Ph.D. Candidate in Economics
Curriculum Vitae: PDF
Research Interests: Microeconomic Theory, Information Economics, Corporate Finance
abstract: I study a continuous-time principal-agent model in which a risk-neutral agent protected by limited liability exerts costly efforts to manage a project for her principal. Unobserved risk-taking by the agent is value-reducing in the sense that it increases the chance of large losses, even though it raises short-term profits. In the optimal contract, severe punishment that follows a large loss prevents the agent from taking hidden risks. However, after some histories, punishment can no longer be used because of limited liability. Allowing for risk-taking by the agent is necessary for the project to continue. When the project is close to liquidation, hidden gambling is optimal because of high agency cost in preventing risk-taking. In addition, I explore the roles of standard securities in implementing the optimal contract. The implementation shows that driven by the agency conflicts, incomplete hedging against Poisson risk provides incentives for the agent to take the safe project. Moreover, I study the optimality of "high-water mark" contract widely used in the hedge fund industry and find that "distance-to-threshold" is important in understanding the risk-shifting problem in a dynamic context.
abstract: This paper studies a continuous-time moral hazard model in which the principal hires a team of agents to run the business. The firm consists of multiple divisions and agents exert costly efforts to improve the divisional cash flows. Firm size evolves stochastically based on the aggregate cash flows. I show that exponential utility delivers tractability in the sense that the firm's value can be decomposed into the principal's value and the team's value. The model delivers a negative relationship between firm size and pay-for-divisional incentives, and I characterize conditions under which joint/relative performance evaluation will be used. I also consider the implications of team production on the firm's optimal capital structure.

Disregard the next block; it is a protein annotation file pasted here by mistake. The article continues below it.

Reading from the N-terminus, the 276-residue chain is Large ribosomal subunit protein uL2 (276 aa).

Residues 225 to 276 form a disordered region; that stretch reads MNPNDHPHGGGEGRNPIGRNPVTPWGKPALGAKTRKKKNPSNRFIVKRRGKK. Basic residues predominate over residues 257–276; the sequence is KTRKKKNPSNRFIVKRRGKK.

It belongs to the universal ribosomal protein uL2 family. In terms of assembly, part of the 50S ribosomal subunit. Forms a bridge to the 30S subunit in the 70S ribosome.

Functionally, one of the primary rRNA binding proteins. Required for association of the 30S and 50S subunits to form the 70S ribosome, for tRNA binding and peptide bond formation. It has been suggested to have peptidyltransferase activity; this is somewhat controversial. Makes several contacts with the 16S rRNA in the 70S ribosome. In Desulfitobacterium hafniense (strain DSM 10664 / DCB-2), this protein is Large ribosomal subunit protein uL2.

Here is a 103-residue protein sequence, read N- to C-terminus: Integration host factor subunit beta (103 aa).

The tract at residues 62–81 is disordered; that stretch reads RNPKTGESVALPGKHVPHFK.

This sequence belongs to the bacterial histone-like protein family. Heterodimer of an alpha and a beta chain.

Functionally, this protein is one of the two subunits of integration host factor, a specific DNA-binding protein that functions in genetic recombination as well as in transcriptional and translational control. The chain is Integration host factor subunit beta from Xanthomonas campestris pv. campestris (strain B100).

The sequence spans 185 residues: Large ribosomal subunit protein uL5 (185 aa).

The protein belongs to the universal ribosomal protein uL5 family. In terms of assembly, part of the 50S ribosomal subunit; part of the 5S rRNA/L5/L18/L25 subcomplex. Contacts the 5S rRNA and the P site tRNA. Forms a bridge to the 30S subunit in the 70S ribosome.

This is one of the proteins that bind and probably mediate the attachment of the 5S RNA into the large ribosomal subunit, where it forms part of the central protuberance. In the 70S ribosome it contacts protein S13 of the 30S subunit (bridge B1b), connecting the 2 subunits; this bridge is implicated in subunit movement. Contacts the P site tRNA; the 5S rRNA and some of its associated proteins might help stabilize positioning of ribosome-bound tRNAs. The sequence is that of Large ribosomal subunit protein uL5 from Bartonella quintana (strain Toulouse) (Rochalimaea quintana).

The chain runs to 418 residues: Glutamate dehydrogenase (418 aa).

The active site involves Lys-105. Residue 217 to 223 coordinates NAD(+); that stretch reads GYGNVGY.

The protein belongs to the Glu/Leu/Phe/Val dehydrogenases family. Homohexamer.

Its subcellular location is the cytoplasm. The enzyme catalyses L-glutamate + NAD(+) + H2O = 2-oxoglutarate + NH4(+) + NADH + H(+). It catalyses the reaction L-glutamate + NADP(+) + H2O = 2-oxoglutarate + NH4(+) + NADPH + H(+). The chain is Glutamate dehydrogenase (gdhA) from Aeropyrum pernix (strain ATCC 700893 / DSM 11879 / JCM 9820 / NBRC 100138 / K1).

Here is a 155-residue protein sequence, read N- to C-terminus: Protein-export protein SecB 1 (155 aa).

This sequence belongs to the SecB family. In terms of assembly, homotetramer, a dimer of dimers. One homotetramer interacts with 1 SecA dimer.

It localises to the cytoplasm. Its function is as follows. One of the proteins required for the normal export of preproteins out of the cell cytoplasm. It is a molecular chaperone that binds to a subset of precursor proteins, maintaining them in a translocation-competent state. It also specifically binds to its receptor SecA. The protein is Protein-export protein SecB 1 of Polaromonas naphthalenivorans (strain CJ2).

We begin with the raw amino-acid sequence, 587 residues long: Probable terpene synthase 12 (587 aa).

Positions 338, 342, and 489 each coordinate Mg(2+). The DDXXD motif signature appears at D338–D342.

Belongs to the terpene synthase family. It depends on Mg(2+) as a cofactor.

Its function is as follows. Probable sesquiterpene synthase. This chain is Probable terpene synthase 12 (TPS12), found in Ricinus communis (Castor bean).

abstract: In this note, I study a mutli-armed bandits problem with ambiguity. Decision-maker views the probabilities underlying each arm as imprecise and his preference is represented by recursive multiple-priors. I show that the classical "Gittins Index" generalizes to a "Multiple-Priors Gittins Index". In the setting with one safe arm and one ambiguous arm, the decision-maker plays the ambiguous arm if its "Multiple-Priors Gittins Index" is higher than the return delivered by the safe arm.
Working in Progress:
abstract: This paper studies roommate problem introduced by Gale and Shapley (1962) under weak preferences. We aim at strengthening Chung's (2000) "no odd rings" condition for existence and random-paths-to-stability results. By modifying and extending Tan's (1991) stable partition structure to the case with weak preferences, we try to provide a necessary and sufficient condition for the existence of stable matchings. We also attempt to identify a necessary and sufficient condition for convergence of random path to a stable roommate matching, that is, when we start with any initially unstable matching, we can always find a finite sequence of blocking pairs leading to a stable matching.